I ran a couple of sessions for a major publisher the other day on new business models under ‘web2.0’ (or “the modern web” as I’m now taking to called the webinet: not sure what the ‘post-modern web’ will be, though…). Now isn’t the time to cover those new business models, rather I was thinking over the very real concern over the maintenance of the current ad sales revenues while the new options build up.
The Mediaweek article gives a good summary of the position and concerns, but overall is too ‘hands in the air’ for my liking. There’s an opportunity for media and retail property owners to work more closely with brands and advertisers to investigate the value points in the customer cycle and to then divvy up the proceeds accordingly.
The following quotation sums up “old think”:
Some buyers say that regardless of how the Web is sold, all that matters is that their clients’ ads are seen. “Everyone in our industry is very focused on scale and impressions,” said Alan Schanzer, managing partner, MEC Interaction. “Until we have real-time measurement of engagement for brand ads, I want to know that my target audience is spending time on a page that displays my ad.”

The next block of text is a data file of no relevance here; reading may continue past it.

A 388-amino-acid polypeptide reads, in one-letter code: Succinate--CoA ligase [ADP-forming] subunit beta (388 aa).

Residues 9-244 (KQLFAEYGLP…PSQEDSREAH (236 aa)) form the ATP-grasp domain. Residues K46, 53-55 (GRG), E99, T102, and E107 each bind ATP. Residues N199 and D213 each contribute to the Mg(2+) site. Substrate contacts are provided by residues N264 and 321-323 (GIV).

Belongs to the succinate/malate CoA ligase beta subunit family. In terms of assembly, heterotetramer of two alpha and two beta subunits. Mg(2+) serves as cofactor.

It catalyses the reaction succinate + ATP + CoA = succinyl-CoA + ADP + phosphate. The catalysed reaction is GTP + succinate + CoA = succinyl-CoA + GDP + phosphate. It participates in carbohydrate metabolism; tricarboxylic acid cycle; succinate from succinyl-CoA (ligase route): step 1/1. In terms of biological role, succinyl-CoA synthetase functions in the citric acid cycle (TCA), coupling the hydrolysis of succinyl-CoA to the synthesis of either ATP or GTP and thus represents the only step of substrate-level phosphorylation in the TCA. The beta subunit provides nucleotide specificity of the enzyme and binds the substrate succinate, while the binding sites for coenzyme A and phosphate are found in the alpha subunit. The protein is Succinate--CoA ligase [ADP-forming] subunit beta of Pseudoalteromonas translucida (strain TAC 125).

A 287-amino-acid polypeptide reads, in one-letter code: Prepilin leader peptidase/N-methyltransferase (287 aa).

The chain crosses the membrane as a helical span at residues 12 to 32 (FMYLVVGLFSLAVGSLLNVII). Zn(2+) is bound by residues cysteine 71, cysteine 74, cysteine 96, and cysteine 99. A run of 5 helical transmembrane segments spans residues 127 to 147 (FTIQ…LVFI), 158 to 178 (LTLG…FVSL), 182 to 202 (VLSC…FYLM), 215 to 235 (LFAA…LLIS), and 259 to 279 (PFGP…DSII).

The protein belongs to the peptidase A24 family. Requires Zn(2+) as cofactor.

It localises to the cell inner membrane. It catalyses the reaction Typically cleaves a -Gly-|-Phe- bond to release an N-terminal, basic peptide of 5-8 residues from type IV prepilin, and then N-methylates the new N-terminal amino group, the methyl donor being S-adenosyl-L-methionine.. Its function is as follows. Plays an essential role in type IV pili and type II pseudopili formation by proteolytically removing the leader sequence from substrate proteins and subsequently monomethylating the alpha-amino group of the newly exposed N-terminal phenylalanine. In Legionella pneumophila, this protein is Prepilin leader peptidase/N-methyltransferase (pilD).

ie ‘never mind whether the ad converts to sales or actions – just so long as it’s waved in front of people’s eyes’.
If anything shows the unsustainability of our current model it’s a quote like this. We’ve measured hits and page impressions simply because we could, and build an inference of value and inference upon these metrics. There’s no substitute for sales information, though, and a combination of campaign-level ROI tracking and improved measures of “influence” will in time make page/hit tracking as antiquated as the belief, prior to anaesthetic, that the pain of the operation kept patients alive. Indeed.